#4. Loving regard. “Flavoring” food with loving regard has traveled through the centuries in most cultures worldwide. After all, haven’t most of us heard the expression, “cooked with love?” Eating with loving regard and with your six senses—such as savoring the scent and flavors of food—is the remedy to the Sensory Disregard overeating style. When researchers fed rabbits a high cholesterol diet to see if they would get heart disease, those who were held with care while eating were the ones who didn’t get heart disease. This suggests that eating with a loving consciousness influences the way in which food is metabolized, and in turn health and healing.7
The 4 “External” WPIE Ingredients
The “ external ” elements of Whole Person Integrative Eating are about being aware of what you are eating, but also your social, psychological, and aesthetic surroundings. This is because research on Whole Person Integrative Eating revealed that certain “outside” elements while eating influence overeating and weight.2,3 The four external WPIE ingredients are: fresh food, pleasing aesthetics, social connection, and the emotional atmosphere. Here’s how they influence weight and wellness.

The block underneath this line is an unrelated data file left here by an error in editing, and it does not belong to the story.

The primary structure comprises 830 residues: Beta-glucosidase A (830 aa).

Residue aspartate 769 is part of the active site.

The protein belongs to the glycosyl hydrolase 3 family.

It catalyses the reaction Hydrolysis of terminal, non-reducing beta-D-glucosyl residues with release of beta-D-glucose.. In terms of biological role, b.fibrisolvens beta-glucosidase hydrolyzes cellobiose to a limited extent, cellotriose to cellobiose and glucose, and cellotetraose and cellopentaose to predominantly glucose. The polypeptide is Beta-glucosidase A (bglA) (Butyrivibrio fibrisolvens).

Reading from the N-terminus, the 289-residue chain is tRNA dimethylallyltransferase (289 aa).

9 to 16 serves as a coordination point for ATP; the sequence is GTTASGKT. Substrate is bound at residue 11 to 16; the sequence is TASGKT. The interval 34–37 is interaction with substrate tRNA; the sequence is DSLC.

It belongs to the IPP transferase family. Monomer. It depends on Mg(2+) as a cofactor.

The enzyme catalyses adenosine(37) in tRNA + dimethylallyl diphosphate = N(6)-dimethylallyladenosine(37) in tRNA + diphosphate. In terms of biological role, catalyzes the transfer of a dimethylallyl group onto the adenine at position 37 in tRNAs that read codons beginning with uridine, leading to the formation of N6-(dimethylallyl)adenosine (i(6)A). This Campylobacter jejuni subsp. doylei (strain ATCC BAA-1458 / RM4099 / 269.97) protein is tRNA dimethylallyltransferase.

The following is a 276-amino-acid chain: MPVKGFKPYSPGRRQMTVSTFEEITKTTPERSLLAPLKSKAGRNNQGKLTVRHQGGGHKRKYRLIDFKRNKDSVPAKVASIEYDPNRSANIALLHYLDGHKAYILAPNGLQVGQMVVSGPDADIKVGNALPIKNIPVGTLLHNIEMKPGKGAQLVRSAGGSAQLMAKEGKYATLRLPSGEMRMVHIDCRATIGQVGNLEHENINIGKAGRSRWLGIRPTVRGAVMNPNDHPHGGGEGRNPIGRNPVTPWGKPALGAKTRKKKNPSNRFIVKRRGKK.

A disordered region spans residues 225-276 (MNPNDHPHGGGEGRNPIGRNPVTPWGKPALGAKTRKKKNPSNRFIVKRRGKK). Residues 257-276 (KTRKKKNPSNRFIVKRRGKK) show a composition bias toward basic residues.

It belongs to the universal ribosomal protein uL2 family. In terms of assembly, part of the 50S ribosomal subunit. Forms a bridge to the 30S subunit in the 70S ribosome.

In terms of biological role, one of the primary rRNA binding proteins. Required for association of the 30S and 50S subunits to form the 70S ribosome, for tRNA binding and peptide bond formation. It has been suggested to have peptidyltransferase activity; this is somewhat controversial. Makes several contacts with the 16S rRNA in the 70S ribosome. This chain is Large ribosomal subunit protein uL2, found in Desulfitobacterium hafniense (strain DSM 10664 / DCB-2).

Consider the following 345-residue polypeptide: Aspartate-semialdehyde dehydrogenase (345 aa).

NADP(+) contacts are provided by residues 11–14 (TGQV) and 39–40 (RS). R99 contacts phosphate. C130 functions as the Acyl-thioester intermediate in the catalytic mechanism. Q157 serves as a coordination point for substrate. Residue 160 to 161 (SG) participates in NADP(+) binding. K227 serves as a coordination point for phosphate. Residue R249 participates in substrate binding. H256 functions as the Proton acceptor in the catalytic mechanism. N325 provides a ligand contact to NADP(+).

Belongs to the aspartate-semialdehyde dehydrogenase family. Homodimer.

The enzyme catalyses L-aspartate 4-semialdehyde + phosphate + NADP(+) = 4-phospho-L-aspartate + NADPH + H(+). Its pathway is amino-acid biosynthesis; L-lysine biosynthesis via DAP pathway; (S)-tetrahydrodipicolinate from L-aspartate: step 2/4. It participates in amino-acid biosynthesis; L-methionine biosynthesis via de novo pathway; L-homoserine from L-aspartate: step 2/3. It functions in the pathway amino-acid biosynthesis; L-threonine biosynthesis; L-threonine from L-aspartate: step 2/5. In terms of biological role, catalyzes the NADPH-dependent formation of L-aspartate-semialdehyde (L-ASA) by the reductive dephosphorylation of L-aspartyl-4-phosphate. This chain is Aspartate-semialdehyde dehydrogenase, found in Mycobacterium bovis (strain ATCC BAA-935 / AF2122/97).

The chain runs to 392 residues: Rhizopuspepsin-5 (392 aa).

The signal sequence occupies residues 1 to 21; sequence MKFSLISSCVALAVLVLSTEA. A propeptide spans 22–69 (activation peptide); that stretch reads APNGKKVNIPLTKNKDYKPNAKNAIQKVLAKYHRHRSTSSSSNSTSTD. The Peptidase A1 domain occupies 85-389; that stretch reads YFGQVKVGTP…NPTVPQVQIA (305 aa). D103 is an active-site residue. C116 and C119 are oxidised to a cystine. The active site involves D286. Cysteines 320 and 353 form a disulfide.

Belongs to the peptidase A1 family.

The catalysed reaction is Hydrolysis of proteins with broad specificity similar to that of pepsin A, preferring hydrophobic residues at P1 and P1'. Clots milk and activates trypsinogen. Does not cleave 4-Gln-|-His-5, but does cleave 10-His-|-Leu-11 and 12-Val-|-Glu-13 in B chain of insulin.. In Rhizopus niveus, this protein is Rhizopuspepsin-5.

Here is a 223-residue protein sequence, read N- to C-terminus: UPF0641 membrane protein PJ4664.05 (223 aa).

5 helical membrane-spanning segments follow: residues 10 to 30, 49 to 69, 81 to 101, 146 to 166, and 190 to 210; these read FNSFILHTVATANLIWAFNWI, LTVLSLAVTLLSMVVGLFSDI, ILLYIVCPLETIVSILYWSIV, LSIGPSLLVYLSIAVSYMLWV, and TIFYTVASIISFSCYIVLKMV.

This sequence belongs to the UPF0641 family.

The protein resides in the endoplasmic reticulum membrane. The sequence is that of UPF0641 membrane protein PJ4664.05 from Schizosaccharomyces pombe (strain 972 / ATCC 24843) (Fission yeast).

#5. Fresh food. Eating fresh, whole food in its natural state as often as possible is the what-to-eat Whole Person Integrative Eating guideline that is the antidote to the WPIE Fast Foodism overeating style, meaning, a most-of-the-time diet of fast, processed, denatured foods. WPIE research—and hundreds of other studies—have linked Fast Foodism to overeating, overweight, and obesity. To lose weight and lower odds of other diet-related mind-body ailments such as heart disease, Type 2 diabetes, and depression,3,8 as often as possible, choose fresh fruits, veggies, whole grains, beans and peas, and nuts and seeds, with smaller servings of chemical-free dairy, fish, poultry, and meat.